Generative AI transforms biology from science to engineering

Tuesday, August 1, 2023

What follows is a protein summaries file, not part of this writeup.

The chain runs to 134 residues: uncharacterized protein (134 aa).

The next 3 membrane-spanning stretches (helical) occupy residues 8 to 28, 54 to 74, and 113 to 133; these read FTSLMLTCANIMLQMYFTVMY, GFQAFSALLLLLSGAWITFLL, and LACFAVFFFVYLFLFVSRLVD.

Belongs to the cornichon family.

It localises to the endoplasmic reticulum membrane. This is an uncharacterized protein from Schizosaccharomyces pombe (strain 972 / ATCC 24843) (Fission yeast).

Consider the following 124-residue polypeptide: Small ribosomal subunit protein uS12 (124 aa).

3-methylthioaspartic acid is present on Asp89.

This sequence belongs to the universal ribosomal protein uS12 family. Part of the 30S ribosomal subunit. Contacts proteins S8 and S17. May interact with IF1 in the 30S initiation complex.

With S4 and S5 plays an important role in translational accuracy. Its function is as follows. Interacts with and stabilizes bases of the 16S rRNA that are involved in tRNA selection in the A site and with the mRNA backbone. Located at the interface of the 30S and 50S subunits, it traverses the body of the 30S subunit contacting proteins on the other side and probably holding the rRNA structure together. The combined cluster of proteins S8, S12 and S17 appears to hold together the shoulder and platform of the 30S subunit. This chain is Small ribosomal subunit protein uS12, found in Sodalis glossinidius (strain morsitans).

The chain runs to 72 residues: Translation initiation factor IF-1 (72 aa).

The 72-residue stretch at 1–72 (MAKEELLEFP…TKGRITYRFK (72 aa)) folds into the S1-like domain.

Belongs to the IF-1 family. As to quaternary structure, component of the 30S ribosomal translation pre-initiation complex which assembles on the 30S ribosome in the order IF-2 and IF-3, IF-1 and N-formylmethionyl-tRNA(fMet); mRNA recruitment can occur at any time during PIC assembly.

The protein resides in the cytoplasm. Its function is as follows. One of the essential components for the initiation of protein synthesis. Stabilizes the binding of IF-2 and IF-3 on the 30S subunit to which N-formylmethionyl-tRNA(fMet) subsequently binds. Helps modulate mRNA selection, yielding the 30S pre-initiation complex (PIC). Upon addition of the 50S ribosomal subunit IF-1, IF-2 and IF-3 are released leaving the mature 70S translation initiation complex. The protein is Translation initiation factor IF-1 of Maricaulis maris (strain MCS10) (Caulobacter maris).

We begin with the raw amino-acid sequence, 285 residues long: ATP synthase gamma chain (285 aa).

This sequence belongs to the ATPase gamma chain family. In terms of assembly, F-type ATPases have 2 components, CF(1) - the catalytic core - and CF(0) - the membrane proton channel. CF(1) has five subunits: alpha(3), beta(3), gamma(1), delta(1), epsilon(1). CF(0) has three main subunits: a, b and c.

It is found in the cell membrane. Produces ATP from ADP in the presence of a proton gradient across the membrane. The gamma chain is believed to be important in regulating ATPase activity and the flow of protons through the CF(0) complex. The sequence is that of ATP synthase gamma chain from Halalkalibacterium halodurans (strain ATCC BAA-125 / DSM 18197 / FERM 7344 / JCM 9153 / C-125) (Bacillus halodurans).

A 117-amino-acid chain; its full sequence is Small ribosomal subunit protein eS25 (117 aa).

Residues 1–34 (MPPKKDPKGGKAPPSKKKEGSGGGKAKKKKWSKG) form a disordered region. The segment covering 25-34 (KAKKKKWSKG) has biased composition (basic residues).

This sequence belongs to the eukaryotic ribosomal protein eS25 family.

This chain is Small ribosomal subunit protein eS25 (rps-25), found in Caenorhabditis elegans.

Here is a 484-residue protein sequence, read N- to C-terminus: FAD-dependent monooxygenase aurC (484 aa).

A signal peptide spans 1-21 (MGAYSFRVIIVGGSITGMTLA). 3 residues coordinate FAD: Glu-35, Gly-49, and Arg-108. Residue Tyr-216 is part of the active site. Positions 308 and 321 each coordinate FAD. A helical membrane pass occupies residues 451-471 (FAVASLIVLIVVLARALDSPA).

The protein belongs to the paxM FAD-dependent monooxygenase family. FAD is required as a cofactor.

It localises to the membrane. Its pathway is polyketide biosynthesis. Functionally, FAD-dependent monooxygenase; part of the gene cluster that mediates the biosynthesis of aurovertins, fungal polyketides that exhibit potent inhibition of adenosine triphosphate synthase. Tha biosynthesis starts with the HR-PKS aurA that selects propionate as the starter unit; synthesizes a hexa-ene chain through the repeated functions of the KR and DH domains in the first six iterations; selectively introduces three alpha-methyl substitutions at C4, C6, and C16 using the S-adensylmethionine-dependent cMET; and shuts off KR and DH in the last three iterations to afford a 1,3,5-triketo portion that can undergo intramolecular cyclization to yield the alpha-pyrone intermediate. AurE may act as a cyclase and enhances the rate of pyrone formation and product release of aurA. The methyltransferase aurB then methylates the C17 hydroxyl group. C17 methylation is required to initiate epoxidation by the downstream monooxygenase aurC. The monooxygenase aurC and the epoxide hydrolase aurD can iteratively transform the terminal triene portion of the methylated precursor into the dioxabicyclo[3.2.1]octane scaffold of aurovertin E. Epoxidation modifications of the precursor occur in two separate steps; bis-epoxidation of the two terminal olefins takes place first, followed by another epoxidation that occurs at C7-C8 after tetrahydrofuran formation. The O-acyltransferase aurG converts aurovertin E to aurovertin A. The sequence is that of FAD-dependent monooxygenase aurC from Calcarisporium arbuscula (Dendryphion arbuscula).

How do you envision healthcare driven by developments in technology and AI? In the same way pilots use simulators to practice for flights, surgeons can practice their craft in simulation with digital twins of organs. Doctors can create patient-specific models of an individual's organs to train before surgery. Medical students can practice on digital twins, too, with haptic feedback to reinforce training. Surgeons can also take advantage of guided surgery, with innovations like virtual tool tracking and telepresence. Generative AI is allowing researchers to train new AI models for chemistry and biology. This is unlocking a new understanding of molecules, proteins and DNA to uncover patterns in datasets, predict molecular reactions and optimize lead particles, representing a breakthrough for the pharmaceutical industry. Pharma companies will be able to build custom generative AI models through training and fine-tune with their vast proprietary data. NVIDIA is "powering healthcare solutions with accelerated computing." What does it mean in practice? Accelerated computing is core to the most advanced technologies including generative AI, simulation and real-time processing. In drug discovery, AI is being used to generate new proteins or molecules, predict structures and properties and virtually screen billions of therapeutic candidates, all in a computer vs the traditional experimental methods. This is reducing cost, speeding time to market and going beyond the human imagination. In genomics, accelerated genome analysis in population and cancer genomic studies can help identify rare diseases and bring tailored therapeutics to market faster, advancing the journey to precision medicine. For medical devices, AI can serve as an extra set of "eyes" for early detection and automatic measurement of anomalies, guiding surgeons and monitoring patients – making every hospital smart. Could you please give some examples of advances in drug discovery, genomics, medical devices and smart hospitals due to breakthrough technologies? NVIDIA BioNeMo is a cloud service for generative AI in biology, offering a variety of AI models for small molecules and proteins. With BioNeMo, pharmaceutical researchers and industry professionals can use generative AI to accelerate the identification and optimization of new drug candidates. Startup Evozyne used NVIDIA BioNeMo for AI protein identification to engineer new proteins with enhanced functionality that was experimentally validated. A joint paper describes the engineered proteins — one to potentially be used for treating disease and another designed for carbon consumption. Amgen enhanced its antibody design platform by customizing five proprietary generative AI models using BioNeMo, reducing development time from three months to just four weeks. Amgen then used the BioNeMo's AI models to predict the structure of the newly generated antibodies – all on NVIDIA DGX Cloud rather than lengthy and costly lab experimentation. NVIDIA Parabricks is a suite of AI-accelerated genomic analysis applications that enhances the speed and accuracy of the entire sequencing process, from gathering genetic data to analyzing and reporting it. A whole genome can be analyzed in 16 minutes vs. almost a day on CPU, meaning more people can be sequenced faster and cheaper so patients can get the help they need and researchers discover more about the thousands of diseases that are still untreated. Form Bio has recently integrated NVIDIA Parabricks into its computational life sciences platform, resulting in a 52% reduction in overall costs, enabling life sciences professionals to accelerate whole genome sequence analysis. Millions of medical devices are used every day across hospitals to enable robot-assisted surgery, radiation therapy, CT scans and more. NVIDIA Holoscan – a scalable, software-defined AI computing platform for processing real-time data at the edge – accelerates these devices to deliver the low-latency inference required for AI in a clinical setting. In a landmark step, doctors at Belgium-based surgical training center ORSI Academy brought NVIDIA Holoscan into the operating room to support real-world, robot-assisted surgery for the first time. Additionally, medical devices company Medtronic recently announced it will integrate NVIDIA healthcare and edge AI technologies into its GI Genius™ intelligent endoscopy module, developed and manufactured by Cosmo Pharmaceuticals. GI Genius is the first FDA-cleared, AI-assisted colonoscopy tool to help physicians detect polyps that can lead to colorectal cancer. Everybody talks about artificial intelligence. How will AI transform healthcare? In this new era of generative AI, AI is learning relationships, reasoning, predicting the structure and function of biomolecules and even designing novel therapeutics with desired properties. The results are groundbreaking – research shows that generative AI is transforming biology and chemistry from science to engineering, a breakthrough that is set to revolutionize the pharmaceutical industry. In other applications, AI in healthcare is delivering improvements across clinical ecosystems. With AI helping to streamline menial administrative healthcare tasks, clinicians are empowered to focus on giving the best possible care for their patients. Advancements in AI have reduced waiting times for radiology results from weeks to minutes. Breakthrough AI models are reducing the likelihood of patient readmission in hospitals, helping to avoid the downsides that come along with that, like worse outcomes and higher costs for both patients and hospitals. And what fascinates you most in potential use cases of AI in medicine and life sciences? The most fascinating use of AI in healthcare is the ability to unlock human understanding of biology. We've had the languages of biology and chemistry for decades, meaning we can read it. But now, with generative AI, we can begin to understand it, reason about it and generate new ideas to affect it. Generative AI is turning biology from science to engineering, which means we can shorten ten-year therapy development times, helping us personalize medicine, adapt to new diseases and notably reduce the cost, which increases access to modern medicine. Another fascinating and fast-moving area is surgery – minimally invasive, robotic surgery and telesurgery have enormous potential for human survival and reducing the cost of healthcare. Real-time AI is helping surgeons see, navigate, measure and eventually perform precision tasks, increasing ‌access to life-saving procedures, positive outcomes of complicated procedures and delivering procedures no human was capable of. The NVIDIA Inception program nurtures over 2000 healthcare startups developing tools to optimize operations, improve diagnostics, and elevate patient care. Can you give some of the examples you are most excited about? Healthcare startups are disrupting traditional models across the industry with innovative solutions that are greatly improving the quality and efficiency of care. Burgeoning AI startups are leveraging the technology to make sense of the wealth of medical data available to provide more accurate diagnoses, deliver optimized treatment recommendations and predict disease progression at a rate never before possible. For example, NVIDIA Inception member Insilico Medicine identified a drug candidate using its AI platform, and that candidate is now entering Phase 2 clinical trials to treat idiopathic pulmonary fibrosis, a relatively rare respiratory disease that causes a progressive decline in lung function. Another example is Inception member VinBrain, the creator of DrAid, which is the only AI software for automated X-ray diagnostics in Southeast Asia, and among the first AI platforms to be cleared by the FDA to detect features suggestive of collapsed lungs from chest X-rays. What should we do to avoid all these great healthcare/life sciences technologies being available only to those who can afford them? AI will help democratize healthcare by increasing access to care. The World Health Organization estimates that two-thirds of the world does not have access to diagnostic medical imaging. AI will improve access to radiology, improving detection rates and reducing barriers to care. As the pace of innovation increases, costs will go down, enabling the adoption of new systems into their workflows. Healthcare is a highly regulated industry making it much harder for technological breakthroughs to be implemented quickly in daily practice. Will technology manage to transform healthcare systems soon? AI is already transfering into big wins in healthcare – from chatbots to image quality checking to operating room monitors – none of which require regulatory approval. At the same time, the regulatory bodies are working hard to approve new technologies, and over 500 software-as-a-medical-device products are on the market today. It's a global imperative that a three-way partnership of healthcare, technology and regulatory bodies work together to educate, understand and implement the necessary safeguards to evolve and take advantage of AI's life-transforming tool. We've been talking about tech fixing ailing health systems for years. What gives you hope that this will really happen soon? Recent technological advancements have already demonstrated AI's positive impact in the clinical setting. Advancements in AI have reduced waiting times for radiology results from days to minutes. Breakthroughs in robotics have allowed patients to go home the same day from procedures that once required days of in-hospital recovery time.